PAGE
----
Hogging the Puck: A Follow-Up (All That You Wanted & More)

Ben Wendorf
November 15 2012 07:45AM


After initially publishing the piece on players who "hog" the puck (players who take a high percentage of the Fenwick attempts-for {shots + missed shots} when they're on the ice), I received a lot of helpful feedback and queries about the metric, which I called "percentage of attempted shots," or %AttSh. Some of the questions revolved around, "What if the player is playing with someone with a high %AttSh, like Rick Nash or Jeff Carter?" I had another question wondering if the %AttSh had a normal distribution like all of us stats folks love. And our own Eric T. wondered aloud what a chart of the player's shooting percentage minus his linemates' shooting percentage (x) would look compared to the player's %AttSh (y). Some of these questions I'd been wondering about myself, but some were angles I hadn't considered, so I figured I ought to put together a follow-up post to tie up some of those loose ends. Enter if you dare...

Read Article | 8 Comments

Reference library: Variance and regression

Eric T.
November 14 2012 04:50PM

This article is part of the NHL Numbers reference library, which seeks to collect articles from around the web that have contributed to our understanding of the game.

This page is devoted to articles that look at the role of variance and regression in hockey. This will include looking at how much variance a given statistic has and whether it reflects a true talent, how actual performances compare to random chance models, etc.

We need your help to keep the library complete and up to date -- contact me on Twitter (@BSH_EricT) or via email (bsh.erict -at- gmail) with suggestions of articles you think we should consider adding.

Return to the library main index.

Read Article | 3 Comments

The One-Percenters

Scott Reynolds
November 14 2012 09:04AM


Photo by Mike Durkin via Wikimedia Commons

Before the start of the 2011-12 season, I talked about a group of players that I called "the one-percenters", a group of players whose cap numbers were less than one percent of the salary cap. In order for a player like this to cover his bet, all he needs to do is competently fill a spot in the lineup on a regular basis. But some of these players can do more than that, which makes them extremely valuable. Before the season, I mentioned a few candidates that I thought might provide that kind of value: Niclas Bergfors, Bryan Bickell, Evgeni Nabokov, and Frans Nielsen. A couple of those players did, a couple of others didn't, and a few more bargain surprises emerged. So which one-percenter helped his team most in 2011-12?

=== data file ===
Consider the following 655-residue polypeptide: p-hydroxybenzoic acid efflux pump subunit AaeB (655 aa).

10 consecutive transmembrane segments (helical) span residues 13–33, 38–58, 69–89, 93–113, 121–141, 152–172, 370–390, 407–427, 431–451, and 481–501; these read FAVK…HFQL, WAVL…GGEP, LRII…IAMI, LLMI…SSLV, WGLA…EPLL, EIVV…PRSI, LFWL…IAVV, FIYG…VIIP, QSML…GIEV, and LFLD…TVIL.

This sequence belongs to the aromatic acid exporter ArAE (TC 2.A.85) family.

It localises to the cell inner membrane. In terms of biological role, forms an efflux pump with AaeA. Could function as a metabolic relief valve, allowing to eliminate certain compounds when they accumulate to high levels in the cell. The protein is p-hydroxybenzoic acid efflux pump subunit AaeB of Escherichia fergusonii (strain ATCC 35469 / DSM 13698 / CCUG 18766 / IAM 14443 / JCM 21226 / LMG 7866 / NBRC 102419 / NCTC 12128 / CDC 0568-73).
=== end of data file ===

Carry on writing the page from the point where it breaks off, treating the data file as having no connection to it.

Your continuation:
Let's take a look at my top five candidates:

Read Article | 2 Comments

Older players and the grind of a long season

Eric T.
November 13 2012 02:31PM


I've often heard it suggested that players wear down over the course of a season.

When I wrote about whether players elevate their game in the playoffs, multiple people in the comments argued that players can and should conserve energy during the regular season. It's a particularly common suggestion for older players, who are presumed to be more prone to fatigue. Guys like Jaromir Jagr and Teemu Selanne hate taking days off, but players and coaches are so convinced that they will wear out that they insist on it.

I'm not a physiology expert by any means, so I'm not qualified to make direct assessments of whether older players will suffer more cumulative fatigue than younger players would. However, I am capable of looking at whether such fatigue is born out in the stats.

Read Article | 6 Comments

Chris Higgins Doesn't Get Mainstream Attention, But He Should

Dimitri Filipovic
November 13 2012 07:27AM

A past-his-prime Scott Gomez. Tom Pyatt. Michael Busto. An over-the-hill Olli Jokinen. Brandon Prust. Evan Oberg. A third round draft pick. Those are all of the assets that Chris Higgins was traded for over the span of two years, as he transitioned from being a former lottery pick to a journeyman who couldn't find a place to stick. 

As the story goes, the Canucks weren't even all that interested in Higgins in February of 2011, when they acquired him from the Panthers at the trade deadline. They had their sights set on another player, but wound up making a deal for Higgins - who was on the shelf with a hand injury at the time - in the final minutes before the deadline in an attempt to bolster themselves on the wing for a long playoff run. 

Once he arrived in Vancouver, Higgins was able to lay claim to something that not many others could: he had called five different cities "home" over the course of the previous 20 months. Since then, he has proven to be an exceptionally valuable commodity for the Canucks, and a darling of the advanced stats community. But still, I feel that there are far too many hockey fans out there who don't appreciate what he brings to the table, and it's time that we change that.

Read Past the Jump for More on Chris Higgins.

Read Article | 4 Comments